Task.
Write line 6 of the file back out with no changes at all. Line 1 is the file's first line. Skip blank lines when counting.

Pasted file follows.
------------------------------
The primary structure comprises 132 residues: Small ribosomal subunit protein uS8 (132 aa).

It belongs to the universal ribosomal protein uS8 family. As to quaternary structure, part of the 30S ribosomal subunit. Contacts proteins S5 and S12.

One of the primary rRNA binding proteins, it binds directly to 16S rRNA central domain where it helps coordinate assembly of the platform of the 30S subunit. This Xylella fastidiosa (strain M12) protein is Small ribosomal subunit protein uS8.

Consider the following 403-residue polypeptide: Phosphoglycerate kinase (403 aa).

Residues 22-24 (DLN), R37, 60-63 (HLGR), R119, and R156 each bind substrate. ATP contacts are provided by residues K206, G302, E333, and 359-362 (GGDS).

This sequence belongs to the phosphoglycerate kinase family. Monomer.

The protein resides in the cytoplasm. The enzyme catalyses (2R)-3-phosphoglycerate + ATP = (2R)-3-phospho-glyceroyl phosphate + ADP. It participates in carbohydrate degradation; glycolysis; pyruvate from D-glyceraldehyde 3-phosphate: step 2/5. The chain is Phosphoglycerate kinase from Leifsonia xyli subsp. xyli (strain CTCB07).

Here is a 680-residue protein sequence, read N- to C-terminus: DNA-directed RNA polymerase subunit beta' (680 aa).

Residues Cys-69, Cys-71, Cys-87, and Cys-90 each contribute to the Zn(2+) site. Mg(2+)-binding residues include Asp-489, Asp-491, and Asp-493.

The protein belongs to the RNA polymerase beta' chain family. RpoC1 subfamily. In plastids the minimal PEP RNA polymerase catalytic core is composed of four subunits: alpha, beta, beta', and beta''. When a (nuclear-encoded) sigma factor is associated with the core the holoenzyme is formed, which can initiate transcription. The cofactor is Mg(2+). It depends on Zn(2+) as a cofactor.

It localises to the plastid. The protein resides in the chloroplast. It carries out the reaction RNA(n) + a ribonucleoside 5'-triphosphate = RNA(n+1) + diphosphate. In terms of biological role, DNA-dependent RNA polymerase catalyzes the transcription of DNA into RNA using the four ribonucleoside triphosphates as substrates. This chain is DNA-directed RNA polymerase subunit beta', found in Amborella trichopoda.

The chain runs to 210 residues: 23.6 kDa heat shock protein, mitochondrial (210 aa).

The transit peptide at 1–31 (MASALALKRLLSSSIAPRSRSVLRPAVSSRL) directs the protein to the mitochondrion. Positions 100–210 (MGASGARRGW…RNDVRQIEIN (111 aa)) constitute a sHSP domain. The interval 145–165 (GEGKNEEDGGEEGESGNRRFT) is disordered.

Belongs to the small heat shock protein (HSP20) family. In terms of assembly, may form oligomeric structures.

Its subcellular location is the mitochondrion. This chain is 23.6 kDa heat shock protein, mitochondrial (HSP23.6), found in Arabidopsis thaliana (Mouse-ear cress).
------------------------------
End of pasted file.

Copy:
This sequence belongs to the phosphoglycerate kinase family. Monomer.